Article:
Workplace injuries result in losses to the worker and their families, but also to the economy regarding lost production and the costs of medical care. The nearly 3.0 million nonfatal workplace injuries and illnesses reported by private industry employers in 2014. What is the cost of debilitating workplace injuries and who pays?
On average, there are 23,000 on-the-job injuries in the United States daily. This amounts to 8.5 million injuries per year and a huge cost to workers, their families, and our economy, approximately $192 billion. Workers deal with more than just injuries. Hundreds of thousands of them develop illnesses on the job, costing $58 billion a year.
Workplace Injuries and Deaths Cost More than Cancer
A recent study estimates the cost associated with occupational illnesses and deaths to be roughly $250 billion a year. This amount exceeds the costs of several other diseases, including cancer, diabetes, and chronic obstructive pulmonary disease (COPD).
The medical costs associated with occupational disease and injury are approximately $67 billion per year. The productivity costs of losing these workers are around $183 billion, including current and future lost earning, lost benefits, and lost household services (work done around the house including cooking and home repairs).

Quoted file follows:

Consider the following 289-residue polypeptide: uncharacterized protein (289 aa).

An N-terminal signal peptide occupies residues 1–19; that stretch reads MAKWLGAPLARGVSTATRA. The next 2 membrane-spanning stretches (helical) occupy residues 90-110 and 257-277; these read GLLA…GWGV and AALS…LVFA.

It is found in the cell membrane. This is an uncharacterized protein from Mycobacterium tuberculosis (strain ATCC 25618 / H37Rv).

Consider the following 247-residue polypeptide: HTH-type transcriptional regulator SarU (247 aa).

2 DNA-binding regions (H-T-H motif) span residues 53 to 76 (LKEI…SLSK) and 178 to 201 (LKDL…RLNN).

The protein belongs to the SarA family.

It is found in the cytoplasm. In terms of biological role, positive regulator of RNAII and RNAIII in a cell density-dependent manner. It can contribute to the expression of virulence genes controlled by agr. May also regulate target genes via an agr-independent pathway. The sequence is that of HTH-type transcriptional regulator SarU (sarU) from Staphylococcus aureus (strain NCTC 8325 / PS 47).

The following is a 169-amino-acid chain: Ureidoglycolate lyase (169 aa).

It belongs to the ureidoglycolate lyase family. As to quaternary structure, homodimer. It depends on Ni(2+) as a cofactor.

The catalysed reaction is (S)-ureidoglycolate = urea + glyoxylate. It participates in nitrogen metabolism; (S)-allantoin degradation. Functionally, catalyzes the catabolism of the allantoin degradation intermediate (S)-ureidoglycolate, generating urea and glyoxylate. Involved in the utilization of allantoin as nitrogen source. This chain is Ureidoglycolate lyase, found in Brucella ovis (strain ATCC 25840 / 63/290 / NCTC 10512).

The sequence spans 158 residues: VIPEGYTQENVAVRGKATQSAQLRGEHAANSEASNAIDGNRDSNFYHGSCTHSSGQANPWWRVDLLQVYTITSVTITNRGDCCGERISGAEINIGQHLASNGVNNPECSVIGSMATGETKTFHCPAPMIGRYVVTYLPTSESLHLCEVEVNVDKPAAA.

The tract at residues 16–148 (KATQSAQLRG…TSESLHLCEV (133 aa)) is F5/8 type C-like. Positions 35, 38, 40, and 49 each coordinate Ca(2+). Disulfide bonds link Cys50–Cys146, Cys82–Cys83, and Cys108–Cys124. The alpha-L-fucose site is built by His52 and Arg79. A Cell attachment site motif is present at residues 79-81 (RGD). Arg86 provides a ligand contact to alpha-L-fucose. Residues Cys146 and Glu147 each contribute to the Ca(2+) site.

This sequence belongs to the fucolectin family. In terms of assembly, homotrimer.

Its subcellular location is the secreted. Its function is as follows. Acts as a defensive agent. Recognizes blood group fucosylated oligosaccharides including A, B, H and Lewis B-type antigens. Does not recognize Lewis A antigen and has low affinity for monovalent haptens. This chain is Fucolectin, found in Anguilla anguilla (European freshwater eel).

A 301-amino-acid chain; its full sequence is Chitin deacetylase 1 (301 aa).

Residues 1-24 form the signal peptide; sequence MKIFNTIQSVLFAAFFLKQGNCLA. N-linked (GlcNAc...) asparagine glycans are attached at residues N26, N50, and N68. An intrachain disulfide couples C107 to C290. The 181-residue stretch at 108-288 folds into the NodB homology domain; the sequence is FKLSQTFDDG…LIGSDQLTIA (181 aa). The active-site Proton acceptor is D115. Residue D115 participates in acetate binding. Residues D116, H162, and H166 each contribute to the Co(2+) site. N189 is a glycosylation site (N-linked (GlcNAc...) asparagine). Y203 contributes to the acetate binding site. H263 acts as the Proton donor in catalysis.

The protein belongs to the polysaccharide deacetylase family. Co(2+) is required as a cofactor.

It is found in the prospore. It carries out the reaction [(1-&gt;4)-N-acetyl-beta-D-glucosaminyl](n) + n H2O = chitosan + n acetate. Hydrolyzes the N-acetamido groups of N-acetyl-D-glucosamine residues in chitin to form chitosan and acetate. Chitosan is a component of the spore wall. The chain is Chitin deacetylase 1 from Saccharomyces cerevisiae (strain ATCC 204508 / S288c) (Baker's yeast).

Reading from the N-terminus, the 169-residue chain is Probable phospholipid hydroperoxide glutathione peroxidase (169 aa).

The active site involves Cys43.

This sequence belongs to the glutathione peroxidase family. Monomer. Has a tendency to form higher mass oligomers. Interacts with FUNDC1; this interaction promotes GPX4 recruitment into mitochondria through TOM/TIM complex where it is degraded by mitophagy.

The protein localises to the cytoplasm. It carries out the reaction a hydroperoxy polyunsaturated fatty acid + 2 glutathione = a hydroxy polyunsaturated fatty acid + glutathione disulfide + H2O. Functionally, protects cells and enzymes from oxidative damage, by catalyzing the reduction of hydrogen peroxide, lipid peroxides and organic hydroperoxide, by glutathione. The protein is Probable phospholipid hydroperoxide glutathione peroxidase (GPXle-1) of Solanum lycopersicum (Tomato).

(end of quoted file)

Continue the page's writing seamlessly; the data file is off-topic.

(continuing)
By contrast, it was estimated the total expense of all cancers, including medical costs and lost production, was $219 billion in 2007. As a result, cancer costs an estimated $31 billion less than the combined cost of occupational injury and illness.
Who Pays for Occupational Injuries
Some recent research addressed the issue of who pays for the costs when workers are injured or killed. Workers’ compensation insurance carriers are estimated to cover only 21% of total costs.
Government programs and workers carrying the majority of the medical costs not covered by workers’ compensation insurance. Taxpayers are picking up the tab for costs that should be covered by workers’ compensation insurance, yet somehow, these carriers have managed to shift the costs back to individuals and taxpayers. Public programs pay more than 40% of the $67 billion annual medical costs of injured workers. Shouldn’t those who are actually responsible cover these costs? Rather than the taxpayers who are merely trying to get by.
None of these numbers account for the emotional costs to the workers and their families. Nor do they include the pain and suffering experienced by the injured. There is no way to value some of the truly gruesome workplace injuries that occur, including falling through broken skylights several stories to your death or getting sucked into a slitter machine that lacked the necessary safeguards. Making our workplaces safer should be the priority.